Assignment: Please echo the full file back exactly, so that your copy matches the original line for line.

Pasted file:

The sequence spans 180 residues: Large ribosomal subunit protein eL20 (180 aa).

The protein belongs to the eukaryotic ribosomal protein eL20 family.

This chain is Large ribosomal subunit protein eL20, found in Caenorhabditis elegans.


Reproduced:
The sequence spans 180 residues: Large ribosomal subunit protein eL20 (180 aa).

The protein belongs to the eukaryotic ribosomal protein eL20 family.

This chain is Large ribosomal subunit protein eL20, found in Caenorhabditis elegans.